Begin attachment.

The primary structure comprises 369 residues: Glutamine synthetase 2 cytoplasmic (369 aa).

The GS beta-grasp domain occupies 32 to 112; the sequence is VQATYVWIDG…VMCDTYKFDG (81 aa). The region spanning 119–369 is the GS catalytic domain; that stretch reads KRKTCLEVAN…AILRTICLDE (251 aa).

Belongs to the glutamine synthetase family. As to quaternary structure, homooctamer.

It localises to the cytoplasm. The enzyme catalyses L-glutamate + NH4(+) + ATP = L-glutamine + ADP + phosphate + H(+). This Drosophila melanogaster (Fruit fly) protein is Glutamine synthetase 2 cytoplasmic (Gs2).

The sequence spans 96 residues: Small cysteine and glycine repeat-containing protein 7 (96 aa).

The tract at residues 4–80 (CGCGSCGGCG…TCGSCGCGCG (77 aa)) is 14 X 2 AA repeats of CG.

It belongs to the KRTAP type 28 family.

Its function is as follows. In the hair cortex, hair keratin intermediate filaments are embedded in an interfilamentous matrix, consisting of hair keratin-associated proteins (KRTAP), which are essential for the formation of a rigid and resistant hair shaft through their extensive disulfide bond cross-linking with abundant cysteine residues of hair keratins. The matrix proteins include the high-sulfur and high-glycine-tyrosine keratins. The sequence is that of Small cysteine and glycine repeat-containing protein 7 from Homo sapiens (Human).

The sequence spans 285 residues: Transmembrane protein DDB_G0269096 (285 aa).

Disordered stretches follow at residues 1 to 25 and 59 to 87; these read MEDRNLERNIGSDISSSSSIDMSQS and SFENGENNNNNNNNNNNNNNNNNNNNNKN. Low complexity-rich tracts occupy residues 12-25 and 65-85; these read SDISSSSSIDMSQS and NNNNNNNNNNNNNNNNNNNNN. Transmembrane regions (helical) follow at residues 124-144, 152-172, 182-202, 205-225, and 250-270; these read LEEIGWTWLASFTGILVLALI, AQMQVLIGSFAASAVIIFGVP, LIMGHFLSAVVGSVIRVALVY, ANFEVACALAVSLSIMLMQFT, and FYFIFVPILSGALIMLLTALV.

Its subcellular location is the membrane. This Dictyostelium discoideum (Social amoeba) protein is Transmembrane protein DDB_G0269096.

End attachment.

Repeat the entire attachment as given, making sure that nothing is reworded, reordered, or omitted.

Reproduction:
The primary structure comprises 369 residues: Glutamine synthetase 2 cytoplasmic (369 aa).

The GS beta-grasp domain occupies 32 to 112; the sequence is VQATYVWIDG…VMCDTYKFDG (81 aa). The region spanning 119–369 is the GS catalytic domain; that stretch reads KRKTCLEVAN…AILRTICLDE (251 aa).

Belongs to the glutamine synthetase family. As to quaternary structure, homooctamer.

It localises to the cytoplasm. The enzyme catalyses L-glutamate + NH4(+) + ATP = L-glutamine + ADP + phosphate + H(+). This Drosophila melanogaster (Fruit fly) protein is Glutamine synthetase 2 cytoplasmic (Gs2).

The sequence spans 96 residues: Small cysteine and glycine repeat-containing protein 7 (96 aa).

The tract at residues 4–80 (CGCGSCGGCG…TCGSCGCGCG (77 aa)) is 14 X 2 AA repeats of CG.

It belongs to the KRTAP type 28 family.

Its function is as follows. In the hair cortex, hair keratin intermediate filaments are embedded in an interfilamentous matrix, consisting of hair keratin-associated proteins (KRTAP), which are essential for the formation of a rigid and resistant hair shaft through their extensive disulfide bond cross-linking with abundant cysteine residues of hair keratins. The matrix proteins include the high-sulfur and high-glycine-tyrosine keratins. The sequence is that of Small cysteine and glycine repeat-containing protein 7 from Homo sapiens (Human).

The sequence spans 285 residues: Transmembrane protein DDB_G0269096 (285 aa).

Disordered stretches follow at residues 1 to 25 and 59 to 87; these read MEDRNLERNIGSDISSSSSIDMSQS and SFENGENNNNNNNNNNNNNNNNNNNNNKN. Low complexity-rich tracts occupy residues 12-25 and 65-85; these read SDISSSSSIDMSQS and NNNNNNNNNNNNNNNNNNNNN. Transmembrane regions (helical) follow at residues 124-144, 152-172, 182-202, 205-225, and 250-270; these read LEEIGWTWLASFTGILVLALI, AQMQVLIGSFAASAVIIFGVP, LIMGHFLSAVVGSVIRVALVY, ANFEVACALAVSLSIMLMQFT, and FYFIFVPILSGALIMLLTALV.

Its subcellular location is the membrane. This Dictyostelium discoideum (Social amoeba) protein is Transmembrane protein DDB_G0269096.